Previous 1 2 3 4 Next 46 Replies Latest reply: Mar 29, 2015 5:00 AM by Lee Kindell Go to original post Branched to a new discussion.
  • Bears0065 Level 1 Level 1 (0 points)

    And just how do you do that, Balfa? This is becoming way too much work. I have been a loyal Mac user since high school, so well over 20 years. It is becoming very frustrating trying to work with videos, it's very hard to believe that there isn't a simple solution to this....

  • panoramaBobl, Bob Thompson2 Level 1 Level 1 (90 points)

    I suggest converting the DVD video files with either Toast 11 or Elgato's Turbo164HD.  There are other ways.

     

    Good luck.  Video is not simple.

     

    Bob

  • Bears0065 Level 1 Level 1 (0 points)

    I've been messing around with it for a long time, making highlight videos for our football players. Unfortunately this year we forgot our HD camera at home for one of the games and had to film it on and older Canon camera. This came with a Firewire cable, but as you know the new Macs don't have a Firewire port anymore! So now I've spent a few days trying to get the footage from the camera to the iMac, and thought maybe I could just import the DVD to iMovie instead. But I see that's not going to be possible without using other applications and spending more money. Just pretty frustrated right now, sorry.

  • Klondike Kid Level 2 Level 2 (250 points)

    Bears0065

     

    If your Mac doesn't have FW anymore (not even FW800?) then you must have Thunderbolt ports. Apple sells a Thunderbolt to FW800 pigtail plug for $29.  But that FW800 9 pin end will not be physically compatible with those camcorders that use the old FW400 cables that were connected to the Mac with a 6 pin male end.  For just a few bucks on Amazon you can purchase a Menotek Firewire 800 9pin male to Firewire 400 6pin female crossover plug. Just connect the adapter to your FW camcorder cable and then plug it into the Thunderbolt to FW800 plug and you can import that way.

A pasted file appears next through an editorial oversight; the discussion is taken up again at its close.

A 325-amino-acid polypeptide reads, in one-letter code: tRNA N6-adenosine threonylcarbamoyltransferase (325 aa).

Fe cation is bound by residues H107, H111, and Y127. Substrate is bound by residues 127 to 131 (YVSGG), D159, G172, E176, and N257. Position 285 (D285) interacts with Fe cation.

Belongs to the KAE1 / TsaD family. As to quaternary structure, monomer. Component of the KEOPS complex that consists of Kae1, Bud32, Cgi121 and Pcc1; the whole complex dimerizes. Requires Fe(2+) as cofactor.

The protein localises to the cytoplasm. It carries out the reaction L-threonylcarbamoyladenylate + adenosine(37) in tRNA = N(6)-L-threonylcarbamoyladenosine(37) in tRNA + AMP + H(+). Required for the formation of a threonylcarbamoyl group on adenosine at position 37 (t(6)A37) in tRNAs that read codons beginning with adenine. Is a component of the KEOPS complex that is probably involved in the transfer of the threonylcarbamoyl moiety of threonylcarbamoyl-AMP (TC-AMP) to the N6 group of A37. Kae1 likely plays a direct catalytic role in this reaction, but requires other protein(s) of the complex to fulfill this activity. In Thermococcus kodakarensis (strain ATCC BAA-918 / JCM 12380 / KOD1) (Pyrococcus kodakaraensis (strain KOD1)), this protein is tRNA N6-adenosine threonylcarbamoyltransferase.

Note this Thunderbolt/FW cable and the small adapter also come in handy to connect older FW400 external hard drives for additional storage.  Essentially the Thunderbolt circuitry is also cross compatible with FW800 and FW400 hardware using these adapters.  I'm using this set up to import my Canon HV30 and Sony Z1U tape footage as well as connect an older FW400 Maxtor backup drive.

     

    And as far as converting a non-copy protected DVD to iMovie files for editing I've been very happy with DVDxDV. Works great and after I did the minor editing and run it back to a DVD I could not see any hint of image deterioration from the roundtrip process.  Since then I've worked on a couple of friends "family DVD" movies where the source material was long gone and have no complaints about the final product back on disk.

  • Zamanrve Level 1 Level 1 (0 points)

    You're welcome. And to be sure, I'm not saying that importing into iMovie is a bad thing to do. It's just the long way to the same destination. And, of course, all this is thrown out the window if you need to edit, add titles, etc. to the source video. Then by all means, use iMovie.

     

    And if so, these are the basics steps (as I see it; there are other methods): 1) Pull the VOB files off the DVD using MacTheRipper, 2) Convert the VOB files to DV Streams using MPEG Streamclip, 3) Import DV files into iMovie, 4) iMovie edits, etc.

  • Klaim-doc Level 1 Level 1 (0 points)

    I haven't tried MacTheRipper to compare it, but I agree with Karsten Schlüter's recommendation for Handbrake.

  • kennethfromboise Level 1 Level 1 (0 points)

    Greetings,

    I too am new to the apple community.  I've had my macbook pro for almost 2 years, and cannot import/copy/or burn my DVD's so I can watch them on my iPod Touch.